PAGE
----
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While an unconventional move, the administration's decision last month to delay by one year to 2015 a provision in the health care reform law that will require employers with at least 50 employees to either offer coverage or pay a hefty fine was driven by political necessity, President Barack Obama said.
The delay, President Obama said at a news briefing last week, was done “in consultation with businesses all across the country” who were “concerned about the “operational details” of the mandate.
Last month, Treasury Department officials said the delay was needed to simplify how employers are to report health care plan enrollment information to the government.
In a “normal political environment,” such a change could have accomplished through the passage of a simple, bipartisan bill, President Obama said.
“In a normal political environment, it would have been easier for me to simply call up the Speaker (of the House of Representatives) and say, 'You know what, this is a tweak that doesn't go to the essence of the law — it has to do with, for example, are we able to simplify the attestation of employers as to whether they're already providing health insurance or not — it looks like there may be some better ways to do this; let's make a technical change to the law.' That would be the normal thing that I would prefer to do,” President Obama said.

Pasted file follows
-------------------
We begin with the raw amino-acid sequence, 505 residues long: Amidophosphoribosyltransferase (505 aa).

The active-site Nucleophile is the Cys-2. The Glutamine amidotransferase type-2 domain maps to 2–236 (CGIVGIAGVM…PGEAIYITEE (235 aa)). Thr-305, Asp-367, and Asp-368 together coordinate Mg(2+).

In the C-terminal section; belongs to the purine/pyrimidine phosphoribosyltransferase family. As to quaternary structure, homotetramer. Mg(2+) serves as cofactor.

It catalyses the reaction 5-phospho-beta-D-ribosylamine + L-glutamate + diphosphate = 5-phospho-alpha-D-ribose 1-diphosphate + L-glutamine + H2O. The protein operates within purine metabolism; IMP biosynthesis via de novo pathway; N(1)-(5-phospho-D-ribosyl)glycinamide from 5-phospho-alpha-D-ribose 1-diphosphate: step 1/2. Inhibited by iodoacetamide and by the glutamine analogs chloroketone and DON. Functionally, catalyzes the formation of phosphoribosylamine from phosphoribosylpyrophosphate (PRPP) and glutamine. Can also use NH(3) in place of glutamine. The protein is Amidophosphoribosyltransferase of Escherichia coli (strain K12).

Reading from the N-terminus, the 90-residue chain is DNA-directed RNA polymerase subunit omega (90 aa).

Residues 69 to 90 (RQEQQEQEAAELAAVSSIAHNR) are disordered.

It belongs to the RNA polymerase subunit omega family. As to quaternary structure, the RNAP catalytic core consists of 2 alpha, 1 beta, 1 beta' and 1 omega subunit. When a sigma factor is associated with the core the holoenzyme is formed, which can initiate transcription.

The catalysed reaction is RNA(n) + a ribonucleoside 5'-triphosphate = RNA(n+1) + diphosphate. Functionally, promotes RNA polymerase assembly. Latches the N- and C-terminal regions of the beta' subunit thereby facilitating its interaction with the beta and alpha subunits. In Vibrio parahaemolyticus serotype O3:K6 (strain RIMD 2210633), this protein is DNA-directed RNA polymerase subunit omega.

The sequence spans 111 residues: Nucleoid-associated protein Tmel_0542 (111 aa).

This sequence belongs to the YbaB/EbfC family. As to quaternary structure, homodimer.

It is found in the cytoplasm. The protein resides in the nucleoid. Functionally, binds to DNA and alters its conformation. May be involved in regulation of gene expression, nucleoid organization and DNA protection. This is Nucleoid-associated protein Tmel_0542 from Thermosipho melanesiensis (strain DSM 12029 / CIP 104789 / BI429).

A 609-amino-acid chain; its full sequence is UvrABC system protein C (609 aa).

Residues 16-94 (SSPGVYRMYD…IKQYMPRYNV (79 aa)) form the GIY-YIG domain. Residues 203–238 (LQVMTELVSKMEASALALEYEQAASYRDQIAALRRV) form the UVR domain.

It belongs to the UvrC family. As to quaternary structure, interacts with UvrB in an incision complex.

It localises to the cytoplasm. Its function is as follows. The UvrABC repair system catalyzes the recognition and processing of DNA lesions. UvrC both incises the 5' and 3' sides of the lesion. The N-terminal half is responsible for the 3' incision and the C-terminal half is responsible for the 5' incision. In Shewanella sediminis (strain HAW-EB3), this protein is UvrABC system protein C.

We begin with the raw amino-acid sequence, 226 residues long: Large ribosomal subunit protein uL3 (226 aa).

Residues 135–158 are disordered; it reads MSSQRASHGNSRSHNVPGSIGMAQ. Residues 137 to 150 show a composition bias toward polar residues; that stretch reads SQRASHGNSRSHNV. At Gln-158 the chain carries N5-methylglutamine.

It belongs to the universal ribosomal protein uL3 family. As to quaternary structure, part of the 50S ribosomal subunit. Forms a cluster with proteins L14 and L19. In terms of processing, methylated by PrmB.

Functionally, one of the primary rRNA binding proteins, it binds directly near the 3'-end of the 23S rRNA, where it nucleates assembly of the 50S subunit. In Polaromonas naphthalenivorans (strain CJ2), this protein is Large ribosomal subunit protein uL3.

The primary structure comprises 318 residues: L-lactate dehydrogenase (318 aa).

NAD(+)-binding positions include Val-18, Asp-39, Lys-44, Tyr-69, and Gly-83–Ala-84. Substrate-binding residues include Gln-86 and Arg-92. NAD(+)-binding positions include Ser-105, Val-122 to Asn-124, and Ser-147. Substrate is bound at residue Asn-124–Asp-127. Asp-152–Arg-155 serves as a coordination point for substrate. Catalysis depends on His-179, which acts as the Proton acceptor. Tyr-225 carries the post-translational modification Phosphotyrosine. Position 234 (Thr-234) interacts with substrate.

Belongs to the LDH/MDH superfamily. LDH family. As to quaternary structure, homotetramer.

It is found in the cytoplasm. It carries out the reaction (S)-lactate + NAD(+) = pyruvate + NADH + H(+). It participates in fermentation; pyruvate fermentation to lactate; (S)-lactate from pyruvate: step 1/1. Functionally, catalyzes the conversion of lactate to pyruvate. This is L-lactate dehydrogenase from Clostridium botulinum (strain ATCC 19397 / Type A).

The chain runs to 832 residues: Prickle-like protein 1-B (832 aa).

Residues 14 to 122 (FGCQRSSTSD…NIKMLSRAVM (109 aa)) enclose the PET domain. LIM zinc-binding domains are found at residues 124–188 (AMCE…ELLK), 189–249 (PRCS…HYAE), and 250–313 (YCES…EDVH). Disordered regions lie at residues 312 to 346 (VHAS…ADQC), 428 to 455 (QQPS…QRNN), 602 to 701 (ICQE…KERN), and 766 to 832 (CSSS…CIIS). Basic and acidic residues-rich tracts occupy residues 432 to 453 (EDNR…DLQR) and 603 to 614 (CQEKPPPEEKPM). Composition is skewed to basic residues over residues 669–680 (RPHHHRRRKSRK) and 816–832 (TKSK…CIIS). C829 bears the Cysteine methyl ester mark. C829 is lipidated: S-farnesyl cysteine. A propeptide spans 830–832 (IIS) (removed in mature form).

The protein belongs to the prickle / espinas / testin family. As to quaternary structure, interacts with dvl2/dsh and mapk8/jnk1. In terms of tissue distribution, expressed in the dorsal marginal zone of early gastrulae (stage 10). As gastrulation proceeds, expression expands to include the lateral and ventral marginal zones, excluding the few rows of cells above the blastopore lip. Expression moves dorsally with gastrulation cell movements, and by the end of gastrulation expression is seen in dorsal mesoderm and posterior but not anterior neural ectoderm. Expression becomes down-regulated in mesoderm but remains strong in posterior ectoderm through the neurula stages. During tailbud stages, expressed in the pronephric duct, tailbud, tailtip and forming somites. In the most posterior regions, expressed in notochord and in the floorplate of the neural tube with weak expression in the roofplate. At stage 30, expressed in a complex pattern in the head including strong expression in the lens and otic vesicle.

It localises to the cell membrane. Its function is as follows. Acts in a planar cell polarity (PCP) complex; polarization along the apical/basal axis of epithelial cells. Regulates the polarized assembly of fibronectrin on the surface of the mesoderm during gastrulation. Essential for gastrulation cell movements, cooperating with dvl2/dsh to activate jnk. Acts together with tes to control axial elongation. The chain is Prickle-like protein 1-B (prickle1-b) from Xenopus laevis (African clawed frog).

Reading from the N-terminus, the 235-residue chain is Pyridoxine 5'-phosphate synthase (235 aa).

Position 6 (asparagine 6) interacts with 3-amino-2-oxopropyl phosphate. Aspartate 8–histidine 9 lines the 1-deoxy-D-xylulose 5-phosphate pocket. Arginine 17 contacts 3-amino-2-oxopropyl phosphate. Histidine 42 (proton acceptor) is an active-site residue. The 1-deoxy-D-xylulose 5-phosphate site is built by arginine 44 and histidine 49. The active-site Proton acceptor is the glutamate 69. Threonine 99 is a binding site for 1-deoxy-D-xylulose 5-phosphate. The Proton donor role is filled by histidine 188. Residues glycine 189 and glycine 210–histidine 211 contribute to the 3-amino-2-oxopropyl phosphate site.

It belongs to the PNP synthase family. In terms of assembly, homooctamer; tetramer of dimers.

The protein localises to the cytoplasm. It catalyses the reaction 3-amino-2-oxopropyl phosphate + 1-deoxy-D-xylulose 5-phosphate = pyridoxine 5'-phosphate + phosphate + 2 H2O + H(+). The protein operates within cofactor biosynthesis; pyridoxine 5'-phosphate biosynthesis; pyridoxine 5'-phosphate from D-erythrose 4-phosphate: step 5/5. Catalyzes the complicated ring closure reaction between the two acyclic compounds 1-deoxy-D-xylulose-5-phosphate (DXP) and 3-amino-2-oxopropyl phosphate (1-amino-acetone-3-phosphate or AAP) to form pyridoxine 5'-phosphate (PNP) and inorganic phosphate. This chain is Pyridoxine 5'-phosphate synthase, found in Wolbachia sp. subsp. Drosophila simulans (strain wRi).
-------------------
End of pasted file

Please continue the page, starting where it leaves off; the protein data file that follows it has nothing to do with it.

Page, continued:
But referring to the lack of bipartisanship on the Patient Protection and Affordable Care Act, “We are not in a normal atmosphere when it comes to Obamacare,” he said.
“We did have the executive authority to do so, and we did so,” referring to the one-year delay.
Employers would have until 2016 to comply with a health care reform law provision requiring them to offer coverage to full-time employees or pay a fine under legislation introduced in the U.S. Senate.